Boeckhorst is believed to have made changes to works by Rubens. He did so with a tronie painted by Rubens around 1613 called King David playing the Harp (Städel, Frankfurt am Main). The second Rubens tronie of c. 1616/17, which Boeckhorst transformed around 1640/41 into a bust-length format was the Head of a bearded man in profile holding a bronze figure (Christie’s, London, 2 July 2013, lot 30). He possibly also enlarged Rubens’ Rise of the Blessed at the request of Jan Wildens in order to form a pendant with the Fall of the Damned then in Wildens’ own collection. After the late 1630s Boeckhorst's collaborations appear to have ceased.[3]

Portraits[edit]

Helena Fourment

Boeckhorst's portraits are influenced by Anthony van Dyck and Cornelis de Vos, the two leading portrait painters in the first half of the 17th century.[4] He occasionally painted lively group portraits. Some of his large group portraits, such as the Portrait of a Family (Alte Pinakothek, Munich), are in the style of Cornelis de Vos but with more liveliness and spontaneity.[12]

Central in his group portraits is the emphasis on the virtue of strong family bonds, the so-called 'Concordia familiae'. Boeckhorst was skilled in depicting his models in a spontaneous and lively manner. His portraits are of an informal character. He also used backdrop draperies, which in imitation of Jordaens, were represented very vividly.[4]

Later works[edit]

His later works from the 1650s and 1660s include numerous altarpieces for churches throughout Flanders and designs of cartoons for tapestries. The expressiveness of van Dyck's figures and use of colors, such as in Ulysses discovers Achilles dressed up as a girl (Alte Pinakothek, Munich), is also noticeable in works from this period.[13]

References[edit]

  1. ^ Alternative names: Johan Boekhorst, Johan Boeckhorst, Johann Boeckhorst, Boichorst, Bronckhorst, van Boeckhorst, nicknames: Lange Jan, Langen Jan, Langhiano and Langian as well as Doctor Faustus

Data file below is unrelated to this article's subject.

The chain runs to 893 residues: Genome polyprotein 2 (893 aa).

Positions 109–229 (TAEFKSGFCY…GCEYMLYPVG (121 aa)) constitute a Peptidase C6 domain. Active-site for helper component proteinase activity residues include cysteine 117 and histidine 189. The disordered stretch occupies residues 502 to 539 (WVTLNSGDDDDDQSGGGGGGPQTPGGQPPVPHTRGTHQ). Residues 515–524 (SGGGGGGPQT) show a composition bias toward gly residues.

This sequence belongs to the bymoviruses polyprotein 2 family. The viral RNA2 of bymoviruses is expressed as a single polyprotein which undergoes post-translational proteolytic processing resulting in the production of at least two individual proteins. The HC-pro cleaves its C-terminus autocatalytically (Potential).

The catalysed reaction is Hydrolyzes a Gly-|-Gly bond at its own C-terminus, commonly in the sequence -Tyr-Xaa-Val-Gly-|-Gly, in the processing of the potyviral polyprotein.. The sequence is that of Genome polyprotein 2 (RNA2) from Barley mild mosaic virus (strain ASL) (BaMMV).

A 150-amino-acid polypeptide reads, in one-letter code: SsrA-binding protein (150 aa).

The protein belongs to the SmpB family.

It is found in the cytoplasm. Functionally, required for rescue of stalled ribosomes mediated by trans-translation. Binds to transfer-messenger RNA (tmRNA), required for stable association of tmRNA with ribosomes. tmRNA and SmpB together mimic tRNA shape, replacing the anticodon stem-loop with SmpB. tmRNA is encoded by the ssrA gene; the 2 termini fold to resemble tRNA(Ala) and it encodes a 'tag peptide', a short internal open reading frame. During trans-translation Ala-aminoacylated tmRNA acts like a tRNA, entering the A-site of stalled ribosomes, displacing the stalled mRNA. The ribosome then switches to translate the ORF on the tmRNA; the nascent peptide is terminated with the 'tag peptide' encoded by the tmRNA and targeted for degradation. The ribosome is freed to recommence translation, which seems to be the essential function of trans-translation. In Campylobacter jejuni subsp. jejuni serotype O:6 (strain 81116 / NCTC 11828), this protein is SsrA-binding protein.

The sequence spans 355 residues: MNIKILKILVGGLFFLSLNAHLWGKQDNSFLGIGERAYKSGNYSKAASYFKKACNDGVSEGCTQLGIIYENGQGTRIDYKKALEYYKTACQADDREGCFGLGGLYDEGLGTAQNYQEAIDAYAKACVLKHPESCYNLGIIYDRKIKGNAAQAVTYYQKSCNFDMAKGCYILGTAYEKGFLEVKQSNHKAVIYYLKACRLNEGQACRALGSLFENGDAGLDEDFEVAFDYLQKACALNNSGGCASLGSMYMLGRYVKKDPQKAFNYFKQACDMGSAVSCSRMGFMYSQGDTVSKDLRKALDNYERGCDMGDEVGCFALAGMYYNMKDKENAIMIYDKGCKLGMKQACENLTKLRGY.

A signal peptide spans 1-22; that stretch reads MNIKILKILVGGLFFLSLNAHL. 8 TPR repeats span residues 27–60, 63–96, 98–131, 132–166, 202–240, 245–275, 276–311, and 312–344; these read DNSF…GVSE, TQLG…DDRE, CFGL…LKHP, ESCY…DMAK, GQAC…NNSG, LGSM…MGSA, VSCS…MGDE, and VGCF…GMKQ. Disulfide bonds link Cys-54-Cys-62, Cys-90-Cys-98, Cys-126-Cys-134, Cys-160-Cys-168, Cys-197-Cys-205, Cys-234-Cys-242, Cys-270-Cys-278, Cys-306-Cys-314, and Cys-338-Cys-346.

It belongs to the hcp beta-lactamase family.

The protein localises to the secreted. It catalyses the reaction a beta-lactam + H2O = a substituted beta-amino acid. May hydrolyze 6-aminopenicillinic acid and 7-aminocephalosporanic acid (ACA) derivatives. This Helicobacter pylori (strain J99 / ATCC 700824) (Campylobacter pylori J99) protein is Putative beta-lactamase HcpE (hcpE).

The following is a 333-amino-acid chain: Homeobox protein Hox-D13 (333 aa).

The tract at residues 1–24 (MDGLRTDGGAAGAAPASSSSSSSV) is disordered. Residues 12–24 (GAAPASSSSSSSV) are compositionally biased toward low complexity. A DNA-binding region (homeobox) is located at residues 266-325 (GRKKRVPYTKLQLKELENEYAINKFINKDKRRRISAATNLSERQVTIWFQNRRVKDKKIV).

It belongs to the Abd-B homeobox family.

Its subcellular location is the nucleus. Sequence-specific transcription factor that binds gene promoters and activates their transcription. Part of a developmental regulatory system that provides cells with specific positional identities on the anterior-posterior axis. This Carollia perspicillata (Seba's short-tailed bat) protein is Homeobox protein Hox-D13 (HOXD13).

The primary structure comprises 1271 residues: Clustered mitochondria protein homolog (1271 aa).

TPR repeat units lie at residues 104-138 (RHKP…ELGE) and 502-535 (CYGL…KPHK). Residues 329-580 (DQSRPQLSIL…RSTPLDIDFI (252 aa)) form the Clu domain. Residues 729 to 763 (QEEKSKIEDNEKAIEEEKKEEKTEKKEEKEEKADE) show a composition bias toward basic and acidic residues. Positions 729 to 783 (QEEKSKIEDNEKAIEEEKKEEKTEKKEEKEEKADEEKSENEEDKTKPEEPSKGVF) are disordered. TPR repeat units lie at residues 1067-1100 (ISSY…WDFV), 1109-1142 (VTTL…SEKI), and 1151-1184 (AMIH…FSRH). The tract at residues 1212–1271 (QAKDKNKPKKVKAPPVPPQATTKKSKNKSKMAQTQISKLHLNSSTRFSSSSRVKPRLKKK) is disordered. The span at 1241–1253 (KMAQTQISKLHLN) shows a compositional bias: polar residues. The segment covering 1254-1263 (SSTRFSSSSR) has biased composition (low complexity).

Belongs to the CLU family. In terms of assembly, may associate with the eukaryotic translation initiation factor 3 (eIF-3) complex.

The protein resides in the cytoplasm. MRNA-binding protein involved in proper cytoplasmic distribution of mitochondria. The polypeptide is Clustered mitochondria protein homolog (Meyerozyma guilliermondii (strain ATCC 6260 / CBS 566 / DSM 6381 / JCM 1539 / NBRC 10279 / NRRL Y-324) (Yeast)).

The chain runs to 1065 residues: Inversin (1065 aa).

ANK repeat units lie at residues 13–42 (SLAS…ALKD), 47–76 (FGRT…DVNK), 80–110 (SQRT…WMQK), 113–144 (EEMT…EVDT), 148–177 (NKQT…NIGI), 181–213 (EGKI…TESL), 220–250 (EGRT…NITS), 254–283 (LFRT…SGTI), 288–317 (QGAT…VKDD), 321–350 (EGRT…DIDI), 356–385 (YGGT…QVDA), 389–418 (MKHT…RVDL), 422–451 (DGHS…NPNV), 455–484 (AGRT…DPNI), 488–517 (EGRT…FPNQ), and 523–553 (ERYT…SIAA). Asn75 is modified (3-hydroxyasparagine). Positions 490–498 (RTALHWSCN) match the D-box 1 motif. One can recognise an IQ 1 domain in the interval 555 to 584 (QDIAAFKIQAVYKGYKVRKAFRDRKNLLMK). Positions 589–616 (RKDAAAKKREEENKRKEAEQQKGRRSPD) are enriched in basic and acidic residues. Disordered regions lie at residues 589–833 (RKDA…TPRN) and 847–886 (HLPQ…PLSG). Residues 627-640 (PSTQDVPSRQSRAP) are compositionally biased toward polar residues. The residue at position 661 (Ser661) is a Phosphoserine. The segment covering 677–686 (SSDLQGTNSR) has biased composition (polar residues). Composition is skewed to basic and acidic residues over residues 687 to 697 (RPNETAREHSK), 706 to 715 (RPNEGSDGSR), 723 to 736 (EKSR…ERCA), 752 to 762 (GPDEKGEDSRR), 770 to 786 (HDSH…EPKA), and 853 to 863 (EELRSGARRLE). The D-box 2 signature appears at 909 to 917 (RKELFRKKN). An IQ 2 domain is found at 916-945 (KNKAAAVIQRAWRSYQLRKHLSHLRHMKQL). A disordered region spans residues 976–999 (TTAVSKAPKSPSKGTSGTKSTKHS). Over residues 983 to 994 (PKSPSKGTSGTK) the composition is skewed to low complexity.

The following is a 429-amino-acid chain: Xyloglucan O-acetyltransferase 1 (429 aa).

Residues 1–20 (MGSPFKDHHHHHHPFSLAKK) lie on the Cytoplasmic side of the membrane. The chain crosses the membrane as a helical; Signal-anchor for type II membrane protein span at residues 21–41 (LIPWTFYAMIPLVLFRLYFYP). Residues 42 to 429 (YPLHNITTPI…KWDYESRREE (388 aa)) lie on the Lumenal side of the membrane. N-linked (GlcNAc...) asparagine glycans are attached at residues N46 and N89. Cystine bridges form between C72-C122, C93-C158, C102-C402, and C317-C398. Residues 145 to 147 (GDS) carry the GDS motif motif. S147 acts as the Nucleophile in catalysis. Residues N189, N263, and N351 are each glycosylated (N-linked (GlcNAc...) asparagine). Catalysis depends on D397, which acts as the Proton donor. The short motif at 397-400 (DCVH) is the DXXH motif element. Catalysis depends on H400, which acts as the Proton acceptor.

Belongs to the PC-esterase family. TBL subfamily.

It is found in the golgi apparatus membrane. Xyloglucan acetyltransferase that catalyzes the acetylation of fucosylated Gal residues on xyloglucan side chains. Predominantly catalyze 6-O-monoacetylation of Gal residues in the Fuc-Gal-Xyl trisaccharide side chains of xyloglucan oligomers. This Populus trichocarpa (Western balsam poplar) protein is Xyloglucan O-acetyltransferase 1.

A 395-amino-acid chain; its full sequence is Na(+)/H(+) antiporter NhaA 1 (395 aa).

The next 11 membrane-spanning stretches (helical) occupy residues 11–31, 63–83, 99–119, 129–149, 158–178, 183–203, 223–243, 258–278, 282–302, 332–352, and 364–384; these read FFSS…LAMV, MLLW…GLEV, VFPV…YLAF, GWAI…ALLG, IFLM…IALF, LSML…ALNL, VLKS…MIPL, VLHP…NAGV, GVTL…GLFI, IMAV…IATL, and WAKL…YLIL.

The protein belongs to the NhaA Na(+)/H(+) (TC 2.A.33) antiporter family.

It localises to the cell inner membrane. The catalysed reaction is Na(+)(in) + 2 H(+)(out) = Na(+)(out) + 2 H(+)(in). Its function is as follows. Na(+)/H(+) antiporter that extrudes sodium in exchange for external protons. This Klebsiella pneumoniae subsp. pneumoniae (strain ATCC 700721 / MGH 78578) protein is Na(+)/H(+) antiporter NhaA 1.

2. ^ In the past it was believed he might possibly have been born in Rees
  3. ^ a b c d e f g h i Anne-Marie Logan, Review of: Maria Galen, Johann Boeckhorst. Gemälde und Zeichnungen. Hamburg: Baar-Verlag 2012 at historian of netherlandish art
  4. ^ a b c d e f g Matthias Depoorter, ' Jan Boeckhorst at Barok in Vlaanderen
  5. ^ Jan Boeckhorst at National Gallery of Art
  6. ^ Jan Boeckhorst at the Netherlands Institute for Art History (Dutch)
  7. ^ Anne-Marie S. Logan, Sir Peter Paul Rubens, Michiel Plomp, Peter Paul Rubens: The Drawings, Metropolitan Museum of Art (New York, N.Y.), Metropolitan Museum of Art, 2005, p. 40
  8. ^ Guy Delmarcel, Flemish Tapestry from the 15th to the 18th Century, Lannoo Uitgeverij, 1999, p. 240
  9. ^ Jan Brueghel II (Antwerp 1601–1678) and Jan Boeckhorst (Münster/Rees 1604–1668 Antwerp), Sleeping Nymphs observed by Satyrs, at Dorotheum
  10. ^ Vlieghe (1998); pp. 76; 171.
  11. ^ a b David Freedberg, "The Origins and Rise of the Flemish Madonnas in Flower Garlands, Decoration and Devotion", Münchener Jahrbuch der bildenden Kunst, xxxii, 1981, pp. 115–150.
  12. ^ Hans Vlieghe. "Boeckhorst, Jan." Grove Art Online. Oxford Art Online. Oxford University Press. Web. 1 Oct. 2014
  13. ^ Vlieghe (1998), pp. 95–97.

Sources[edit]

  • Galen, Maria (2012). Johann Boeckhorst: Gemälde und Zeichnungen. Hamburg: Baar. (catalogue raisonné)
  • Vlieghe, Hans (1998). Flemish art and architecture, 1585-1700. Pelican history of art. New Haven: Yale University Press. ISBN 0-300-07038-1

External link[edit]

Media related to Jan Boeckhorst at Wikimedia Commons